IMG_8241I’ve never been a good finisher which is possibly one of the reasons why I like racing – it forces me to finish something that I usually regret starting. Crossing the finish line is like waving a magic wand – ‘what was I thinking?’ and ‘OMG I can’t run another step. I want to stop!’ transforms into ‘Wow. I did it. I feel fantastic!’. And so it was at Mandurah. I spent 1hr 54 minutes thinking ‘This is crazy! How do people swim, bike and run without dying?!’ but once I crossed the line, and limped, medal in hand, with my outraged ITB screaming at me, to meet my husband and kids, I felt euphoric. I hadn’t done a personal best but I had finished! I don’t think the power of finishing a race will ever diminish, even though I rarely perform as well as I’d like. I’ve decided I won’t die disappointed if I don’t break the 1:50 Half Marathon barrier but I will keep trying.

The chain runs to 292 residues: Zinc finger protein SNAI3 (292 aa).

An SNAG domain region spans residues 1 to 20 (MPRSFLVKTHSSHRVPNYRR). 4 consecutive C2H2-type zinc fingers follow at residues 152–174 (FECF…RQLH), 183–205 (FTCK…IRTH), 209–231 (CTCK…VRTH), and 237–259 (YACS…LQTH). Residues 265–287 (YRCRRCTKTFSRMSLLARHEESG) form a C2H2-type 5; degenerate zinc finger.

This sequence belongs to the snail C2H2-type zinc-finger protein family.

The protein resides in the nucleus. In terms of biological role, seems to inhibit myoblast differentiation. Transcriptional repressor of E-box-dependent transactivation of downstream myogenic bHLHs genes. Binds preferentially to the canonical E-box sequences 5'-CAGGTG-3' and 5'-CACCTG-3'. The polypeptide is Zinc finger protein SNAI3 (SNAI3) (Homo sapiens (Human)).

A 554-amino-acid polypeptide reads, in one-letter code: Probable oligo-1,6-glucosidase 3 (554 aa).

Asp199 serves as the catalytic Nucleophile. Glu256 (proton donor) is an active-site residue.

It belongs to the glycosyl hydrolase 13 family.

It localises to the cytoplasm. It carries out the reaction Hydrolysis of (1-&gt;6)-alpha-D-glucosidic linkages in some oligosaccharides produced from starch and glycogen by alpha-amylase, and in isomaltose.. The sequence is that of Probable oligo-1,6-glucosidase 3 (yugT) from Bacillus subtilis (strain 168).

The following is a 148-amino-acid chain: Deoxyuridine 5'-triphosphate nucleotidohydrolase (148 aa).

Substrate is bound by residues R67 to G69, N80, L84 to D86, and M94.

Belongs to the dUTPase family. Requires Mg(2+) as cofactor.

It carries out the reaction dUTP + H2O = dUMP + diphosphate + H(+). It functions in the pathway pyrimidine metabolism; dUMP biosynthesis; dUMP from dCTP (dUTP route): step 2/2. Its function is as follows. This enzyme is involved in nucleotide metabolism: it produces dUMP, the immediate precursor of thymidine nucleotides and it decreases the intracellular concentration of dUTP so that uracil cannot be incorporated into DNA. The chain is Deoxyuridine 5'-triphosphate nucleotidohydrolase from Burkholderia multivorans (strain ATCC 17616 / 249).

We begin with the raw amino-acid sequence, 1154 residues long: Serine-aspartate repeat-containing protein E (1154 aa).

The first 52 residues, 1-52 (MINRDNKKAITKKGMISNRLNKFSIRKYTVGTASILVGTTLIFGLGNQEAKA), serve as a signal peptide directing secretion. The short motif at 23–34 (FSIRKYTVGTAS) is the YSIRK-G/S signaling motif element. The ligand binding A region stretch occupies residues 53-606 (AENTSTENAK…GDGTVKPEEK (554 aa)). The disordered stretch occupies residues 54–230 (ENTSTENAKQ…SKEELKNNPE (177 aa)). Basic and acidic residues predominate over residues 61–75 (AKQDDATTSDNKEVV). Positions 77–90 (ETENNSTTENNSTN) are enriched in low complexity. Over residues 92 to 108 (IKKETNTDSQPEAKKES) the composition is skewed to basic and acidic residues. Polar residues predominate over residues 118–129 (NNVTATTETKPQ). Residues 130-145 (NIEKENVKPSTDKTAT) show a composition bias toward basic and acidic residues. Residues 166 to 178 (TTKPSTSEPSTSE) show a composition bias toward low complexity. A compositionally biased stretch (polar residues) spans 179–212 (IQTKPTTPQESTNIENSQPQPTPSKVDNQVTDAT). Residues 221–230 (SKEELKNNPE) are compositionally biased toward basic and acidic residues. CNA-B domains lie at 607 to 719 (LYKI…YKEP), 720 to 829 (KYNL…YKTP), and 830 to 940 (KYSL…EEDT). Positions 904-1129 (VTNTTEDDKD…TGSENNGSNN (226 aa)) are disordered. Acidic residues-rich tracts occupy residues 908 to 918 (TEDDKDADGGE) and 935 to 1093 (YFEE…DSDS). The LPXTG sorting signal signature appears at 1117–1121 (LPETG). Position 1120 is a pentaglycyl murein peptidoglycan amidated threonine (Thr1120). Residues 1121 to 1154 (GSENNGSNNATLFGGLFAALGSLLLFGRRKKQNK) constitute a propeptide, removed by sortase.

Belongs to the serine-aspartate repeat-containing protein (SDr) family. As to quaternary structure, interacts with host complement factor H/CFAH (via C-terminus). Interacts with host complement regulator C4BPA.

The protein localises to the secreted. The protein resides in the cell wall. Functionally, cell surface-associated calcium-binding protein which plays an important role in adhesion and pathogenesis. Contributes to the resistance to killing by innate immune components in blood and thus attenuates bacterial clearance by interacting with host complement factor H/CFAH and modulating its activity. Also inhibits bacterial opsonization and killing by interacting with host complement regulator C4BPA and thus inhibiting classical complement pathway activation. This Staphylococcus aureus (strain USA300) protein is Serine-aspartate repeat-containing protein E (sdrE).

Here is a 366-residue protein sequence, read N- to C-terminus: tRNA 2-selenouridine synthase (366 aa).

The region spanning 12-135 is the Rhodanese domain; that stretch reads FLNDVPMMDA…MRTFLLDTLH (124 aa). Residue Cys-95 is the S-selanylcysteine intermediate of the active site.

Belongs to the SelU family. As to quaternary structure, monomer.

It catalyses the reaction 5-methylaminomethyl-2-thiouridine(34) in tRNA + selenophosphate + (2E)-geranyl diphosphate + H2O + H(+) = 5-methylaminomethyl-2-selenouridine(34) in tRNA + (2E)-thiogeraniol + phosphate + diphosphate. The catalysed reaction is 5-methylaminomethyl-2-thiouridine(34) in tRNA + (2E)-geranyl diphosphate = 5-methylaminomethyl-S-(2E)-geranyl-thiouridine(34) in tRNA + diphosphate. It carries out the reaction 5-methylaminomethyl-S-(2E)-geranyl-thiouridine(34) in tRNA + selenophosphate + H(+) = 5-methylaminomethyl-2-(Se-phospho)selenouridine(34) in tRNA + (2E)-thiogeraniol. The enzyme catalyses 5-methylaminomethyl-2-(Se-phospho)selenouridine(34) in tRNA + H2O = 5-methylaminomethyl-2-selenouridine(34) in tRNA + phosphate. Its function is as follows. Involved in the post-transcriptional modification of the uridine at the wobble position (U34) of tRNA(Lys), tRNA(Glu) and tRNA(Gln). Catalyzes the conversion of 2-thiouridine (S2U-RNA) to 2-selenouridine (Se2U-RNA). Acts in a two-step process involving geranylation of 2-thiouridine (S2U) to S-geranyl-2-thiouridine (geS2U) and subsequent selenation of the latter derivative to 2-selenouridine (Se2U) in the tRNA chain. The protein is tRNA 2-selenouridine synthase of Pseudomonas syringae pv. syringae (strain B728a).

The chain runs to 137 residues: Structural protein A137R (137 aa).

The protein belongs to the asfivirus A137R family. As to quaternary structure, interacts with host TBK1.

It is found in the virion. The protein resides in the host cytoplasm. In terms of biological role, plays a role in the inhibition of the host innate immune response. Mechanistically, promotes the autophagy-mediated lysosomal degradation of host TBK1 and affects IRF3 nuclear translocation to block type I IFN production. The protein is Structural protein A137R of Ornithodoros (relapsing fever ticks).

As I often have things to say about running but I don’t always have the time to finish blog posts, I’ve set up a Facebook page to which I can post shorter snippets, as well as links to running articles and information about running events. It will also allow people to comment on Facebook and the comments will appear here on the blog. I’m still very disconnected from the running community in Perth but instead of just pining for my running buddies back in KL, I’m hoping that this new page will allow me to connect to new runners as well as old, until I figure out how to get my butt to a gathering of real runners as opposed to the virtual kind.

Please like The Expat Runner Facebook page 🙂

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Shadows & Wind